New Year Celebrations History

The New Year of the Gregorian calendar which falls on January 1 is considered the birth of a New Year and the celebrations of its arrival can be seen all around the globe. While there are numerous calendars that remain in regional use a large part of the World has adopted the Gregorian calendar which means the celebrations have developed huge mass followings around the globe.

Millions of people get out on the streets and eagerly await the countdown which is then finally followed by wild celebrations and superb fireworks. The New Year Celebrations is one of the oldest holidays in the World actually. Many believe it was first observed in ancient Babylon about 4000 years ago it marked the first New Moon after the Vernal Equinox. The Babylonian New Year celebration lasted for eleven days.

The Romans on the other hand continued to observe New Year during the month of March, but their calendar was continuously tampered with by many of their rulers. As a result the calendar soon went out of synchronization with the Sun. In order to set that right it was declared in 153 BC by the Roman Senate that January 1 would be beginning of every New Year. But this New Year date was not always strictly and widely observed, and the New Year was still sometimes celebrated on March 1.

Around 46B.C Julius Caesar introduced a new calendar that was solar based and said to be a vast improvement of the ancient Roman calendar had become more or less in accurate over the years. It was devised by the Greek astronomer Sosigenes of Alexandria from the unrivaled Egyptian solar calendar. Julius Caesar even wanted to change the date of January 1 to a more logical date like the solstices or equinoxes. This was how ever discouraged by the people as the date of Jan 1 was said to be the New Moon date in 45 B.C and changing that would be regarded as bad luck.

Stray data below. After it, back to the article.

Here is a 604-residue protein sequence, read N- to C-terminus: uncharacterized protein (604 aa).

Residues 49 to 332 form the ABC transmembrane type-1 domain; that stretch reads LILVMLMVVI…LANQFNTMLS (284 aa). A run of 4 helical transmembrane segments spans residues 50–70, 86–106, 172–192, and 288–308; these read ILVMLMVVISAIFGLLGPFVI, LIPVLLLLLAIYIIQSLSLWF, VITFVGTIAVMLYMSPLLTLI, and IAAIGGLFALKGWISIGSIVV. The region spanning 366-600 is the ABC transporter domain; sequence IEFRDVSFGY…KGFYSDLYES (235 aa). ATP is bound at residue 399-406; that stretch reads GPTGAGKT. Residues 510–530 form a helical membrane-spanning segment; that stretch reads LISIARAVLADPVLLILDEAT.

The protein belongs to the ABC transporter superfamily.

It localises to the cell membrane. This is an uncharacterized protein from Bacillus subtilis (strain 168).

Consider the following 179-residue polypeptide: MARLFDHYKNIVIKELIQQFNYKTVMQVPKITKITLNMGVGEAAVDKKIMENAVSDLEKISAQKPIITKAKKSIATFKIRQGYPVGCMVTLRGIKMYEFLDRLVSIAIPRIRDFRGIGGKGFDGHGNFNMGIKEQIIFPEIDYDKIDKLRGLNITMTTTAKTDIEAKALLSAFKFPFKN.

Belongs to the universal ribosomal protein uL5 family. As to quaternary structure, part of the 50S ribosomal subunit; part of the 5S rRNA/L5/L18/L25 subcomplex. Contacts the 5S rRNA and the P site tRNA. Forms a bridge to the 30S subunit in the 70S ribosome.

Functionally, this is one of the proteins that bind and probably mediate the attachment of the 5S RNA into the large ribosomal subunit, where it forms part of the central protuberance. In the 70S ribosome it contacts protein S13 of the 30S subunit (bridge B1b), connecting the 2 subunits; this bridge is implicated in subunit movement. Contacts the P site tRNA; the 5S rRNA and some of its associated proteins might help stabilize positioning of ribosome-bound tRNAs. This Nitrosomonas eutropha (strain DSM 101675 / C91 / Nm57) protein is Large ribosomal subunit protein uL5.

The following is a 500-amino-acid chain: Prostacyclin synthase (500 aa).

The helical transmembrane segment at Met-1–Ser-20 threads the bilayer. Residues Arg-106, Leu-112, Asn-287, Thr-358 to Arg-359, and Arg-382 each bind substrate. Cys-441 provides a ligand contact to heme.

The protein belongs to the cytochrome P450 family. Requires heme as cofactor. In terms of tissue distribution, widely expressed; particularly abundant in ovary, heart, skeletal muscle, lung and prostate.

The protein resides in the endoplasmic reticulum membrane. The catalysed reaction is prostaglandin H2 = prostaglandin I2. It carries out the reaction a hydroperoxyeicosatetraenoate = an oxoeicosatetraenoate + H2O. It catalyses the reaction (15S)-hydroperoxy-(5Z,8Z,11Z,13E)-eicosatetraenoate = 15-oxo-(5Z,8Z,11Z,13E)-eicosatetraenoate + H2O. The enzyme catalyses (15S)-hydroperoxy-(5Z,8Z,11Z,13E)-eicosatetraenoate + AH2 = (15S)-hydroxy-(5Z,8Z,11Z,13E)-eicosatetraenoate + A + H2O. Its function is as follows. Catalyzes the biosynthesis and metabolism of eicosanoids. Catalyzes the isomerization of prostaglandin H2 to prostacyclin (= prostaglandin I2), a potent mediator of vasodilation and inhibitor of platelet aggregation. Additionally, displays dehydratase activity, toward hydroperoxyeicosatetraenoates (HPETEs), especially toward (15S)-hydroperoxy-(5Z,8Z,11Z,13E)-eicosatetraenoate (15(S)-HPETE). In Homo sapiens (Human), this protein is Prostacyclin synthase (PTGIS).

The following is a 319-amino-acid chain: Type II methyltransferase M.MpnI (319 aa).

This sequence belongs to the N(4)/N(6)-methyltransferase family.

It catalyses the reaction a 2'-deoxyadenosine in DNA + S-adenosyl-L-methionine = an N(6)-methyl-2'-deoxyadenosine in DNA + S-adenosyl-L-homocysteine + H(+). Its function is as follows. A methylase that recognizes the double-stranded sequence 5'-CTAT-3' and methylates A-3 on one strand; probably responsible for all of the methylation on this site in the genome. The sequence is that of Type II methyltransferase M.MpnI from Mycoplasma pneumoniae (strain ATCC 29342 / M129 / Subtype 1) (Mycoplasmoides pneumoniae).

Caesar however has some sort of consolation when the Senate decided to have his birth month originally named Quintilis, renamed "July" in his honour. Like wise emperor Augustus was bestowed with a similar honour by renaming Sextilis as "August" in view of his contribution to the calendar. He corrected a mistake with regard to the calculation of the leap year. Earlier it was observed every three years. He abolished all leap years between 8 B.C. and A.D. 8 and thereby made the calendar more accurate.

While during the middle ages the new year celebrations especially in Europe were considered pagan and un Christian and the Council of Tours in 567 abolished Jan 1st as the beginning of a New Year. At various time during the Middle Ages the birth of Christ on Dec 25 was observed as New Year.

Post that the Gregorian Calendar was more or less adopted as New Year's day in 1952 which most of the Catholic countries adopted immediately. While it was only in 1582 that many protestant countries finally decided to adopt the Gregorian calendar. For example the Britain had adopted it only in 1752 when until which even their American colonies observed New Year in March.

Hence the New Year that we celebrate today has had quite a history of its own. Now with technology that has brought the World closer through increased awareness and opened up various forms of communication, New Year is celebrated on a more global scale. It is often greeted with a lot of hope, expectations and excitement.